Previous research has thoroughly investigated knowledge creation from various perspectives and fields of expertise, although only a few studies have presented integrated discussions on the topic. This thesis situates knowledge creation at the intersection of two domains: organizational studies and craft and design research. While theories in organizational studies outline how tacit knowledge can be explicitly articulated through structured social practices, craft and design research inquires into knowledge creation through the process of materializing artifacts. In arguing for the integration of both perspectives, the present research examines collaborative craft as an organized activity and highlights the agency of objects in social practices where knowledge is articulated. Conceptually, this thesis draws on poststructuralist thinking and materialist approaches to organization in order to propose a material-discursive practice theory. Methodologically, it employs a multiple case study conducted in distinct geographies and cultural contexts, which allowed the designer-researcher to collaborate with craftspeople, collect rich empirical data, and confirm that social practices can yield knowledge via the production of artifacts. The research findings reveal the type of knowledge that can be articulated when craftspeople and designers collaborate, drawing attention to the relationship between the knowledge created and the artifacts produced. The study also emphasizes the significance of materiality in generating meaning and enacting discourse, especially in work settings where communication is hindered by sociocultural phenomena.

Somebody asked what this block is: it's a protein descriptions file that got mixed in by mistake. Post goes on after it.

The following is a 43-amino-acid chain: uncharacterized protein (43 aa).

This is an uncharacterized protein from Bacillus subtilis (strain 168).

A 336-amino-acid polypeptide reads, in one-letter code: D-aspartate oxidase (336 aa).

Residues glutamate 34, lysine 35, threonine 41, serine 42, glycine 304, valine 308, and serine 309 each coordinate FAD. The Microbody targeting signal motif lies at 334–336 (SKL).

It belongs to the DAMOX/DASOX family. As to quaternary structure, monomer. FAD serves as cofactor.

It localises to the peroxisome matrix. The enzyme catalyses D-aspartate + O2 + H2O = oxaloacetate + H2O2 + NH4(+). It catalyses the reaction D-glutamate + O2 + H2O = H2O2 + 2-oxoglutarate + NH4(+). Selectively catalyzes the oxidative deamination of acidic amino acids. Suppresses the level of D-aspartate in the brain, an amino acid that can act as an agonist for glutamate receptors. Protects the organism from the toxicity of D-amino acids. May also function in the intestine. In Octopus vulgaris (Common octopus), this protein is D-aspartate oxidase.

|Myöntöpäivämäärä||14 marraskuuta 2018|
|Tila||Julkaistu - 14 marraskuuta 2018|
|OKM-julkaisutyyppi||G2 Pro gradu -työ, ammattikorkeakoulun laajennettu opinnäytetyö|